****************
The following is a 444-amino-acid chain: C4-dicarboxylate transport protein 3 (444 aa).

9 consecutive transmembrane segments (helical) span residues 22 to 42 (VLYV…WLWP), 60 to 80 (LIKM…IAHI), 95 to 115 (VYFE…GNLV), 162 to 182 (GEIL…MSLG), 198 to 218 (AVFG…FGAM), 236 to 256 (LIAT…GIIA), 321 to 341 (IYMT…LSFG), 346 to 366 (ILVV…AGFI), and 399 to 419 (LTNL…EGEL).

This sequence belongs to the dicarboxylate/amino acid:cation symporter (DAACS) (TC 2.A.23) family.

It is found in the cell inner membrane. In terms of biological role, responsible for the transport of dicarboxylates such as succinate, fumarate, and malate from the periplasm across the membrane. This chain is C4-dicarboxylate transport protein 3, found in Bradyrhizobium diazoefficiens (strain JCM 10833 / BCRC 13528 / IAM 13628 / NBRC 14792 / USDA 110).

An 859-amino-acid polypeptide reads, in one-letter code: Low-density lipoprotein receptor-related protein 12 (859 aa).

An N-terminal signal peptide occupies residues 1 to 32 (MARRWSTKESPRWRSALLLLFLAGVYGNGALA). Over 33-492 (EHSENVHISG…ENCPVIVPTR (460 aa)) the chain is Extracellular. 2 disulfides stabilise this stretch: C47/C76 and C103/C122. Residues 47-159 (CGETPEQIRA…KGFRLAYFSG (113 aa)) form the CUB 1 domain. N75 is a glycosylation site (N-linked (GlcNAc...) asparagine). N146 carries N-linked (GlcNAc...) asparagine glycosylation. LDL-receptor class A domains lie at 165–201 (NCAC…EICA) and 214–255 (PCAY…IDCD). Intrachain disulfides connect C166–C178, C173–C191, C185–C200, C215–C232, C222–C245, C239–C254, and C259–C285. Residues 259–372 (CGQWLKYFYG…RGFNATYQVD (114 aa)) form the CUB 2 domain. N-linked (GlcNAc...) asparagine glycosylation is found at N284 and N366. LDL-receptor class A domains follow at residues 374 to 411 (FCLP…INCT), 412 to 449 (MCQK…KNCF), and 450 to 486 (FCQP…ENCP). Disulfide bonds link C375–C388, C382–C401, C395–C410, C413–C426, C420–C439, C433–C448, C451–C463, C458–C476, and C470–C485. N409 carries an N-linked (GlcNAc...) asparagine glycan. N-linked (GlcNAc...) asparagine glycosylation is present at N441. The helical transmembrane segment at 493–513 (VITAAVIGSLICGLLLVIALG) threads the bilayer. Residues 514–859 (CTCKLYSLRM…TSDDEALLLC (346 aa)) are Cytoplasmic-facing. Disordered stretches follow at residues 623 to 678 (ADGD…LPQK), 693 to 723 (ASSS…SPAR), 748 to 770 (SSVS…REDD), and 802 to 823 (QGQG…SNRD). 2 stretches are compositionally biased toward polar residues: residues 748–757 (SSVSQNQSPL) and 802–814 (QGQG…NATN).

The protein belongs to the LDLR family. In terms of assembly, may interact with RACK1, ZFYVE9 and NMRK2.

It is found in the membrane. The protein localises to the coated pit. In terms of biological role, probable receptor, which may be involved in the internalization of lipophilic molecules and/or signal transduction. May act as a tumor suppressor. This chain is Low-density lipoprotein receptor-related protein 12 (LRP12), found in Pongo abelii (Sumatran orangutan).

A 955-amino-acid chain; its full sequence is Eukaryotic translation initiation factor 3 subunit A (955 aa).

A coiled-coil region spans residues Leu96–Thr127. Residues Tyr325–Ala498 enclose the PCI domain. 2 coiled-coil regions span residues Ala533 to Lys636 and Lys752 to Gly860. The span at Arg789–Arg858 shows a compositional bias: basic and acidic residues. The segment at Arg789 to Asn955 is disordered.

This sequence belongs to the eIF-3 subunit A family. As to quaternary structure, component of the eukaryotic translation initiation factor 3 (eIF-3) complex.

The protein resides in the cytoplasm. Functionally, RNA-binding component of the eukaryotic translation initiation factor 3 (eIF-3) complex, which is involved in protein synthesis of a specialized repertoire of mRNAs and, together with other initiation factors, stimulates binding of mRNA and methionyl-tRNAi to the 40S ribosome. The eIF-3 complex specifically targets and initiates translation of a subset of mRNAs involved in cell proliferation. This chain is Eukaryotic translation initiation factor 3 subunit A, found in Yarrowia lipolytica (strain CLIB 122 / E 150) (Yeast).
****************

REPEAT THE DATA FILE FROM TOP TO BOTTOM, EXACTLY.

The following is a 444-amino-acid chain: C4-dicarboxylate transport protein 3 (444 aa).

9 consecutive transmembrane segments (helical) span residues 22 to 42 (VLYV…WLWP), 60 to 80 (LIKM…IAHI), 95 to 115 (VYFE…GNLV), 162 to 182 (GEIL…MSLG), 198 to 218 (AVFG…FGAM), 236 to 256 (LIAT…GIIA), 321 to 341 (IYMT…LSFG), 346 to 366 (ILVV…AGFI), and 399 to 419 (LTNL…EGEL).

This sequence belongs to the dicarboxylate/amino acid:cation symporter (DAACS) (TC 2.A.23) family.

It is found in the cell inner membrane. In terms of biological role, responsible for the transport of dicarboxylates such as succinate, fumarate, and malate from the periplasm across the membrane. This chain is C4-dicarboxylate transport protein 3, found in Bradyrhizobium diazoefficiens (strain JCM 10833 / BCRC 13528 / IAM 13628 / NBRC 14792 / USDA 110).

An 859-amino-acid polypeptide reads, in one-letter code: Low-density lipoprotein receptor-related protein 12 (859 aa).

An N-terminal signal peptide occupies residues 1 to 32 (MARRWSTKESPRWRSALLLLFLAGVYGNGALA). Over 33-492 (EHSENVHISG…ENCPVIVPTR (460 aa)) the chain is Extracellular. 2 disulfides stabilise this stretch: C47/C76 and C103/C122. Residues 47-159 (CGETPEQIRA…KGFRLAYFSG (113 aa)) form the CUB 1 domain. N75 is a glycosylation site (N-linked (GlcNAc...) asparagine). N146 carries N-linked (GlcNAc...) asparagine glycosylation. LDL-receptor class A domains lie at 165–201 (NCAC…EICA) and 214–255 (PCAY…IDCD). Intrachain disulfides connect C166–C178, C173–C191, C185–C200, C215–C232, C222–C245, C239–C254, and C259–C285. Residues 259–372 (CGQWLKYFYG…RGFNATYQVD (114 aa)) form the CUB 2 domain. N-linked (GlcNAc...) asparagine glycosylation is found at N284 and N366. LDL-receptor class A domains follow at residues 374 to 411 (FCLP…INCT), 412 to 449 (MCQK…KNCF), and 450 to 486 (FCQP…ENCP). Disulfide bonds link C375–C388, C382–C401, C395–C410, C413–C426, C420–C439, C433–C448, C451–C463, C458–C476, and C470–C485. N409 carries an N-linked (GlcNAc...) asparagine glycan. N-linked (GlcNAc...) asparagine glycosylation is present at N441. The helical transmembrane segment at 493–513 (VITAAVIGSLICGLLLVIALG) threads the bilayer. Residues 514–859 (CTCKLYSLRM…TSDDEALLLC (346 aa)) are Cytoplasmic-facing. Disordered stretches follow at residues 623 to 678 (ADGD…LPQK), 693 to 723 (ASSS…SPAR), 748 to 770 (SSVS…REDD), and 802 to 823 (QGQG…SNRD). 2 stretches are compositionally biased toward polar residues: residues 748–757 (SSVSQNQSPL) and 802–814 (QGQG…NATN).

The protein belongs to the LDLR family. In terms of assembly, may interact with RACK1, ZFYVE9 and NMRK2.

It is found in the membrane. The protein localises to the coated pit. In terms of biological role, probable receptor, which may be involved in the internalization of lipophilic molecules and/or signal transduction. May act as a tumor suppressor. This chain is Low-density lipoprotein receptor-related protein 12 (LRP12), found in Pongo abelii (Sumatran orangutan).

A 955-amino-acid chain; its full sequence is Eukaryotic translation initiation factor 3 subunit A (955 aa).

A coiled-coil region spans residues Leu96–Thr127. Residues Tyr325–Ala498 enclose the PCI domain. 2 coiled-coil regions span residues Ala533 to Lys636 and Lys752 to Gly860. The span at Arg789–Arg858 shows a compositional bias: basic and acidic residues. The segment at Arg789 to Asn955 is disordered.

This sequence belongs to the eIF-3 subunit A family. As to quaternary structure, component of the eukaryotic translation initiation factor 3 (eIF-3) complex.

The protein resides in the cytoplasm. Functionally, RNA-binding component of the eukaryotic translation initiation factor 3 (eIF-3) complex, which is involved in protein synthesis of a specialized repertoire of mRNAs and, together with other initiation factors, stimulates binding of mRNA and methionyl-tRNAi to the 40S ribosome. The eIF-3 complex specifically targets and initiates translation of a subset of mRNAs involved in cell proliferation. This chain is Eukaryotic translation initiation factor 3 subunit A, found in Yarrowia lipolytica (strain CLIB 122 / E 150) (Yeast).